SACRAMENTO — State police will replace National Guard troops who began patrolling three major California bridges after last fall’s terrorist attacks, Gov. Gray Davis said Wednesday.
Uniformed troops armed with automatic weapons will continue their watch over San Francisco’s Golden Gate Bridge, Davis said, because it is a national treasure. He said that decision was made after talking with the Golden Gate Bridge Authority, but will be reevaluated this summer.
By month’s end, the troops will be gone from San Francisco’s Bay Bridge, the Vincent Thomas Bridge at the Port of Los Angeles and San Diego’s Coronado Bridge.
They will be replaced by increased patrols by California Highway Patrol officers working in coordination with local police, surveillance from boats and aircraft, as well as 24-hour electronic monitoring of key parts of the bridges.
The U.S. Coast Guard, FBI and Federal Aviation Administration, will continue helping, along with local agencies including the San Diego Harbor Police and Los Angeles Terrorist Task Force, he said.
Davis said the decision was made after “dozens” of meetings between state and local law enforcement officials. He described the guard as having played “an important transitional security role” in safeguarding the bridges. Major General Paul D. Monroe, who heads the guard, also praised the troops.
But Davis’ announcement came less than a month after four National Guard troops patrolling San Francisco Bay area bridges complained their equipment was outdated and poorly maintained, they had inadequate security training for dealing with civilians, and that they’d been told they were stationed at the bridges “just for show.”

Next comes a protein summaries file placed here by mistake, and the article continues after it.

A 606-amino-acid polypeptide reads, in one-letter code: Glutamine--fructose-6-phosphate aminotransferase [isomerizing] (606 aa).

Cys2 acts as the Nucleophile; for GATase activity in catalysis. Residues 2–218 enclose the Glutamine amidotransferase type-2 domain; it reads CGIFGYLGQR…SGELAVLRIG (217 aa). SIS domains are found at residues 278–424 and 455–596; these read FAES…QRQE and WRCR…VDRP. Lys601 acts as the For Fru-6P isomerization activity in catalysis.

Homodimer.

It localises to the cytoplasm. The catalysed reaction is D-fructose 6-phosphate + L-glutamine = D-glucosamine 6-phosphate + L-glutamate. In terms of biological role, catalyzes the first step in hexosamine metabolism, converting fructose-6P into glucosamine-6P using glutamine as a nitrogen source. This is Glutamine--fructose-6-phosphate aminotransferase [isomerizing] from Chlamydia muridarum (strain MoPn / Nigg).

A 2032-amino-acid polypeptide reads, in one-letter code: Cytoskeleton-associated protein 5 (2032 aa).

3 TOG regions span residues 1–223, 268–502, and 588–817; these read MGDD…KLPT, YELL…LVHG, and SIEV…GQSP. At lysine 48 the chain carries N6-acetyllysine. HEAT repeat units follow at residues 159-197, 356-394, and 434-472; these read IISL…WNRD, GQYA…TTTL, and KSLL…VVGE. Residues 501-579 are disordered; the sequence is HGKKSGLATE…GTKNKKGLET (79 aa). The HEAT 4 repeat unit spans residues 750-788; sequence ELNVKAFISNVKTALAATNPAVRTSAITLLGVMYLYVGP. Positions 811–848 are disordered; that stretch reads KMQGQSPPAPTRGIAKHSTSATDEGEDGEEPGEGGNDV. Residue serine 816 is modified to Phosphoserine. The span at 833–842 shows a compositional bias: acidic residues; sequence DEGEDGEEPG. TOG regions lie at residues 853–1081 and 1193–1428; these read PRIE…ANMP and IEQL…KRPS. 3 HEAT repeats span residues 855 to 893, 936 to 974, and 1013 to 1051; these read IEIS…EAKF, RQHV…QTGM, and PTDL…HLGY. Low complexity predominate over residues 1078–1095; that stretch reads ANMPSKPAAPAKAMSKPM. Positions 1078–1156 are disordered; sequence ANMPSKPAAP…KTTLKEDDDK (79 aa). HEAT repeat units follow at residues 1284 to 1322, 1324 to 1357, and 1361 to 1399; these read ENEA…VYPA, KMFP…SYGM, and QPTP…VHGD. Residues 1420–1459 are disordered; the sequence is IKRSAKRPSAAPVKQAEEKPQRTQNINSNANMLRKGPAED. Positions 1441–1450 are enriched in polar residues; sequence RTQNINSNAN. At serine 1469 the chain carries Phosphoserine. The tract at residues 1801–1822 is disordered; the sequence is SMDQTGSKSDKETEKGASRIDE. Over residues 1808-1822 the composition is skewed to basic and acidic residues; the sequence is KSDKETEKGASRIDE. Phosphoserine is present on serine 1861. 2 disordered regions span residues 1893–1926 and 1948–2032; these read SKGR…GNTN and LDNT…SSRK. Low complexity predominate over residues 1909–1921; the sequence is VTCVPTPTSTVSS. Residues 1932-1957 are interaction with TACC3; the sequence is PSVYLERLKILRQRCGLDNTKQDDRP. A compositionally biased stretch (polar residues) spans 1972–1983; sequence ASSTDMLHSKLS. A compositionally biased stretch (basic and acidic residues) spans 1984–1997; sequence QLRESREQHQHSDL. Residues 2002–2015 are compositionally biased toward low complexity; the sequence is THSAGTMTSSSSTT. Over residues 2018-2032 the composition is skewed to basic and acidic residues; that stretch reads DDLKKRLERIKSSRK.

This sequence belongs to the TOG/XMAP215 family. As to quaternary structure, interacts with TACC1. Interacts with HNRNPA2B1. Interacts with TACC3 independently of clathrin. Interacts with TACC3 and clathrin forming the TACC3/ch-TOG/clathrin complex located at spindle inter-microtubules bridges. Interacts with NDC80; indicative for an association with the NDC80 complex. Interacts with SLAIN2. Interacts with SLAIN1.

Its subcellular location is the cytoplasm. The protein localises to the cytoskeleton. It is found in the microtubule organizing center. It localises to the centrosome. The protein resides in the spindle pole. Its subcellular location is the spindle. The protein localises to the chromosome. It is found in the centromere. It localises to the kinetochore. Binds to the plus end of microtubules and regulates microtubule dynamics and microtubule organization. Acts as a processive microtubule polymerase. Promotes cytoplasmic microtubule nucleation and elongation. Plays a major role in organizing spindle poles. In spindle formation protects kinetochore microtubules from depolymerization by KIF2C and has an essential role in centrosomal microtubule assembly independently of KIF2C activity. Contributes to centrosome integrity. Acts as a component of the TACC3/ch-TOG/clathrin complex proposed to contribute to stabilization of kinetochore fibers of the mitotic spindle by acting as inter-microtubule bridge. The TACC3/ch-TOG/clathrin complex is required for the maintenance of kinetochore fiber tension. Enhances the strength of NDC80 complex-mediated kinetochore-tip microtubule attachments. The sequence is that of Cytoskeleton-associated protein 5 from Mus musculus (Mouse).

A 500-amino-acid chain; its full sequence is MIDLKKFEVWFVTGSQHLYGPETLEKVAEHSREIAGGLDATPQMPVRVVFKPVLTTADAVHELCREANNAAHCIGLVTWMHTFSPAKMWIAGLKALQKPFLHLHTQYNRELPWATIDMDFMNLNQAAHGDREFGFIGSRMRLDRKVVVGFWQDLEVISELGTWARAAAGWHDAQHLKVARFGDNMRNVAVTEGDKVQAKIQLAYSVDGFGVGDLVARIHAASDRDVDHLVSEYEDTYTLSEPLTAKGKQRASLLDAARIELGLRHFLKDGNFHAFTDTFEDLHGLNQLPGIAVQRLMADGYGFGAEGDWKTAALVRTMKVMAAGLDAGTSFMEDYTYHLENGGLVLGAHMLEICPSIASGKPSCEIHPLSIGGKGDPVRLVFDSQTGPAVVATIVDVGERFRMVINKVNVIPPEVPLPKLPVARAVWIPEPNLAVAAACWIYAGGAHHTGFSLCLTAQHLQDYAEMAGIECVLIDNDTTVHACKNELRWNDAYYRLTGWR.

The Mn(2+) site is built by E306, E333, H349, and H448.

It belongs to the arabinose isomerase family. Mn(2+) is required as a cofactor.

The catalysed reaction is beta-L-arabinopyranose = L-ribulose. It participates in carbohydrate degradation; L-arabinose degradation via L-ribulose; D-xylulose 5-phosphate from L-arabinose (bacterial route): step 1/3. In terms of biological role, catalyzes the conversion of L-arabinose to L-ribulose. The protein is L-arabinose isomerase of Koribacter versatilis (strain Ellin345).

Monroe immediately gave the troops new Humvee vehicles and weapons-cleaning kits.
At the same time, former U.S. Drug Czar Gen. Barry McCaffrey described the Guard as “the wrong organization to address these new security challenges,” during a visit to San Francisco to discuss the war on terrorism. McCaffrey has a daughter who is a major in the Guard. He said military police should be used, but Monroe said those units had all been deployed elsewhere.
Davis’ November decision to post troops at the bridges was sharply criticized from the outset.
He acted after federal agencies warned of a potential terrorist threat to unnamed Western bridges, a warning the FBI had asked not be publicized because of its questionable nature. The FBI later said the threat was made up by a person who walked into an overseas embassy, though Davis said he had no choice but to take it seriously at the time.
The National Guard left most of the state’s major airports Friday after local police took over their jobs there as well.